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Re: Utility of background-composite and background-blend-mode?

From: Robert O'Callahan <robert@ocallahan.org>
Date: Wed, 6 Mar 2013 21:57:30 +1300
Message-ID: <CAOp6jLZzXNYkc=PpaJAVMChVU1=NFJ0gxTVka2BdJ=hXgbWk9Q@mail.gmail.com>
To: Rik Cabanier <cabanier@gmail.com>
Cc: public-fx@w3.org
On Wed, Mar 6, 2013 at 6:16 PM, Rik Cabanier <cabanier@gmail.com> wrote:

> On Tue, Mar 5, 2013 at 6:06 PM, Robert O'Callahan <robert@ocallahan.org>wrote:
>> Hmm. I see that the spec says "Everything in CSS that creates a stacking
>> context <http://www.w3.org/TR/CSS21/zindex.html> must be considered a
>> group." I don't like that. An ancestor that created a stacking context just
>> because it's absolute-positioned with z-index not 'auto' shouldn't impact
>> blending and shouldn't create an isolated group; it'll create a performance
>> penalty for existing Web content.
> I agree,but it's just reality.
> The graphics libraries that support the browser's rendering, are not
> powerful enough to create true, non-isolated groups. Even if they did, I
> would have a hard time convincing mobile browsers since it takes a lot more
> processing and extra buffers to implement.

I don't understand your answer. I'm arguing that normally stacking contexts
should not be considered groups at all, precisely because we don't want to
have to start using temporary buffers where we currently don't.

You also say "In SVG, every element must create a group. This seems costly
>> but implementations can optimize this by not treating elements with default
>> arguments as groups." You also need to check that the element doesn't
>> contain any descendants that use non-default blending. This can be done but
>> it could be costly.
> Why is that? a <g> with no properties such as opacity should be treated as
> a passthrough. This is how things are already defined in SVG.

Suppose that you have

  <circle .../>
     <rect style="mix-blend-mode:multiply"/>

According to the spec, the <g> is a group, and to get the semantics right
we'll have to create a temporary buffer for the <g>'s contents even though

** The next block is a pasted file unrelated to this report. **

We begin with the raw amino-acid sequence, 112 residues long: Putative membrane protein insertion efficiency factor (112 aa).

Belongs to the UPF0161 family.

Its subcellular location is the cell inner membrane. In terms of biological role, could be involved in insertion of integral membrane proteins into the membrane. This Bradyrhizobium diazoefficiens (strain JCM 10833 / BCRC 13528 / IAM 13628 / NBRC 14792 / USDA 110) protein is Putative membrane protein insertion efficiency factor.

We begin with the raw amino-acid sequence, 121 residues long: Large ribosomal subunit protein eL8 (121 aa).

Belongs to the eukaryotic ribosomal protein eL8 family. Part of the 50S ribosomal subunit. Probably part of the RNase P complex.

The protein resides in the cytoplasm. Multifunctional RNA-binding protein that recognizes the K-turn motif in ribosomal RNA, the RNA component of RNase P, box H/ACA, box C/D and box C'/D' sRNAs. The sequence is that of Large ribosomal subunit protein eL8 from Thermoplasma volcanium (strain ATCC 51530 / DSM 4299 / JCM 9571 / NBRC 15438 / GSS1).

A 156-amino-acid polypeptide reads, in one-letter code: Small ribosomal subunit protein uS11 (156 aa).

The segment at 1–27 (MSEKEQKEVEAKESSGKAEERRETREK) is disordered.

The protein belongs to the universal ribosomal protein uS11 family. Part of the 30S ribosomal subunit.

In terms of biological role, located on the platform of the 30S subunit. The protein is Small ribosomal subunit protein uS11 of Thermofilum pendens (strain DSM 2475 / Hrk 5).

the <g> itself has default CSS properties. Right?

>> BTW I noticed that you require clip-to-self behavior for compositing.
>> This is tricky because it means you have to define for everything that can
>> be rendered by CSS exactly what the clip-to-self shape is, and it's not
>> always obvious. For this reason we adopted non-clip-to-self behavior for
>> canvas.
> True. but clip-to-self is really what authors expect.
> (Note that I called this out in canvas chapter of the spec [1])
> This is one of the reasons that compositing will have to be implemented at
> a later date when the graphics libraries and the hardware are more
> powerful...
> I would be happy to move this to the next level of the spec.

Definitely, please. And if you insist on clip-to-self, then when you bring
it back in, it needs to come with definitions for the shapes of everything
CSS can render.

> BTW^32 knockout groups are subtle and under-defined because an "element"
>> doesn't correspond one-to-one with actual drawing operations. For example,
>> if I have an element with a background, border and outline, all of which
>> overlap, does the border knock out the background? Does the outline knock
>> out the border? Note that there could be other content between the border
>> and the outline in z-order.
> yes. Like the spec states:
> "The end result is as if every shape composites with a ‘clear’ operation
> (with clip-to-self enabled) first before it blends and composites."
> For instance, if you draw text with multiple shadows and the text color
> and shadows have opacity, knockout would ensure that you won't see the
> shadow through the text or shadow under the other shadows.

OK, but it's totally unclear for example whether each text shadow for a
text node is an independent shape or whether all the text-shadows together
constitute a single shape. Or for that matter, whether the text-shadows
constitute a different shape to the text itself. It's unclear whether, when
a node breaks into multiple boxes, the text, background or borders for
different boxes of the node are separate shapes or a single shape. Etc.
This all needs to be specified, for everything CSS can render.

> Getting back to the point of this thread: it seems to me that
>> background-composite and background-blend-mode are not that useful if we
>> have mix-blend-mode and mix-composite. You can do the same sorts of
>> effects, just with more markup. With Web Components and intelligent use of
>> pseudo-elements, you might not even need more markup. I think I'm still in
>> favour of eliminating background-composite and background-blend-mode.
> I don't disagree. I proposed to move it to a later date a couple of months
> ago but people objected.
> Since the implementation cost is low and the concept easy to grasp, why
> not add it now?

Let's see how complicated it is when the spec has been fully worked out.

>  People use background images all the time and I believe that authors
> would like to blend them just like they do in PhotoShop.
> The first example that one of our designers made used mix-blend-mode. He
> just rewrote it to use background-blend-mode and the markup was much
> simpler.

Is that example posted somewhere?

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lbh zhfg or lbhe freinag, naq jubrire jnagf gb or svefg zhfg or lbhe fynir
— whfg nf gur Fba bs Zna qvq abg pbzr gb or freirq, ohg gb freir, naq gb
tvir uvf yvsr nf n enafbz sbe znal.” [Znggurj 20:25-28]
Received on Wednesday, 6 March 2013 08:57:58 UTC

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